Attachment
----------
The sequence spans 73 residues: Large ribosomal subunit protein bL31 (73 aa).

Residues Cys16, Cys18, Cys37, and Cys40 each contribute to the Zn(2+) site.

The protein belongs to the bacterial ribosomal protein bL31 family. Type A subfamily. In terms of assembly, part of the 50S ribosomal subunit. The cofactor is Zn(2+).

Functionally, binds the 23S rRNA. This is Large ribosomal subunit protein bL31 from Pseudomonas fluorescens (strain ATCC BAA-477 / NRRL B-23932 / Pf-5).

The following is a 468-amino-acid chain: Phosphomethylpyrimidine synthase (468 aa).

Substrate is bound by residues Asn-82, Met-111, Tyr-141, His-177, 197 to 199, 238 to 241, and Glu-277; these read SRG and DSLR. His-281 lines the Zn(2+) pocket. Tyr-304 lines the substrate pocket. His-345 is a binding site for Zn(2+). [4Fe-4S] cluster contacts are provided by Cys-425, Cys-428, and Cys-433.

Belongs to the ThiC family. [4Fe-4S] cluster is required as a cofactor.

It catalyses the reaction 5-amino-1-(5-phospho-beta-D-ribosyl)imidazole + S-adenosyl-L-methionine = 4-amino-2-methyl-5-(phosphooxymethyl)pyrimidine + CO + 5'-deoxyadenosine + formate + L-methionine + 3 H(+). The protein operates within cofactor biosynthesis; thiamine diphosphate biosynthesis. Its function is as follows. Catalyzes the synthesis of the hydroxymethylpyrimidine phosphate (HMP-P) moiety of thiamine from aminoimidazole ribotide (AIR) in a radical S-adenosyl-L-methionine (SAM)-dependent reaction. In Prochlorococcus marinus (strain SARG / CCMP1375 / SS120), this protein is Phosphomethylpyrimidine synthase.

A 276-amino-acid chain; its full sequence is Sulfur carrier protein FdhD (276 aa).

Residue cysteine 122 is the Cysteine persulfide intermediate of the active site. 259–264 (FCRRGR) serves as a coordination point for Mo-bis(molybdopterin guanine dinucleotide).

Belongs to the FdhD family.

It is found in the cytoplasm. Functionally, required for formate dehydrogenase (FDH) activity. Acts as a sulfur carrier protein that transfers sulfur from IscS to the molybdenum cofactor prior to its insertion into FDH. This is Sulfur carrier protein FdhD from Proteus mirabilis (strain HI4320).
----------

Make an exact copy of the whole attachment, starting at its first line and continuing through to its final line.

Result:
The sequence spans 73 residues: Large ribosomal subunit protein bL31 (73 aa).

Residues Cys16, Cys18, Cys37, and Cys40 each contribute to the Zn(2+) site.

The protein belongs to the bacterial ribosomal protein bL31 family. Type A subfamily. In terms of assembly, part of the 50S ribosomal subunit. The cofactor is Zn(2+).

Functionally, binds the 23S rRNA. This is Large ribosomal subunit protein bL31 from Pseudomonas fluorescens (strain ATCC BAA-477 / NRRL B-23932 / Pf-5).

The following is a 468-amino-acid chain: Phosphomethylpyrimidine synthase (468 aa).

Substrate is bound by residues Asn-82, Met-111, Tyr-141, His-177, 197 to 199, 238 to 241, and Glu-277; these read SRG and DSLR. His-281 lines the Zn(2+) pocket. Tyr-304 lines the substrate pocket. His-345 is a binding site for Zn(2+). [4Fe-4S] cluster contacts are provided by Cys-425, Cys-428, and Cys-433.

Belongs to the ThiC family. [4Fe-4S] cluster is required as a cofactor.

It catalyses the reaction 5-amino-1-(5-phospho-beta-D-ribosyl)imidazole + S-adenosyl-L-methionine = 4-amino-2-methyl-5-(phosphooxymethyl)pyrimidine + CO + 5'-deoxyadenosine + formate + L-methionine + 3 H(+). The protein operates within cofactor biosynthesis; thiamine diphosphate biosynthesis. Its function is as follows. Catalyzes the synthesis of the hydroxymethylpyrimidine phosphate (HMP-P) moiety of thiamine from aminoimidazole ribotide (AIR) in a radical S-adenosyl-L-methionine (SAM)-dependent reaction. In Prochlorococcus marinus (strain SARG / CCMP1375 / SS120), this protein is Phosphomethylpyrimidine synthase.

A 276-amino-acid chain; its full sequence is Sulfur carrier protein FdhD (276 aa).

Residue cysteine 122 is the Cysteine persulfide intermediate of the active site. 259–264 (FCRRGR) serves as a coordination point for Mo-bis(molybdopterin guanine dinucleotide).

Belongs to the FdhD family.

It is found in the cytoplasm. Functionally, required for formate dehydrogenase (FDH) activity. Acts as a sulfur carrier protein that transfers sulfur from IscS to the molybdenum cofactor prior to its insertion into FDH. This is Sulfur carrier protein FdhD from Proteus mirabilis (strain HI4320).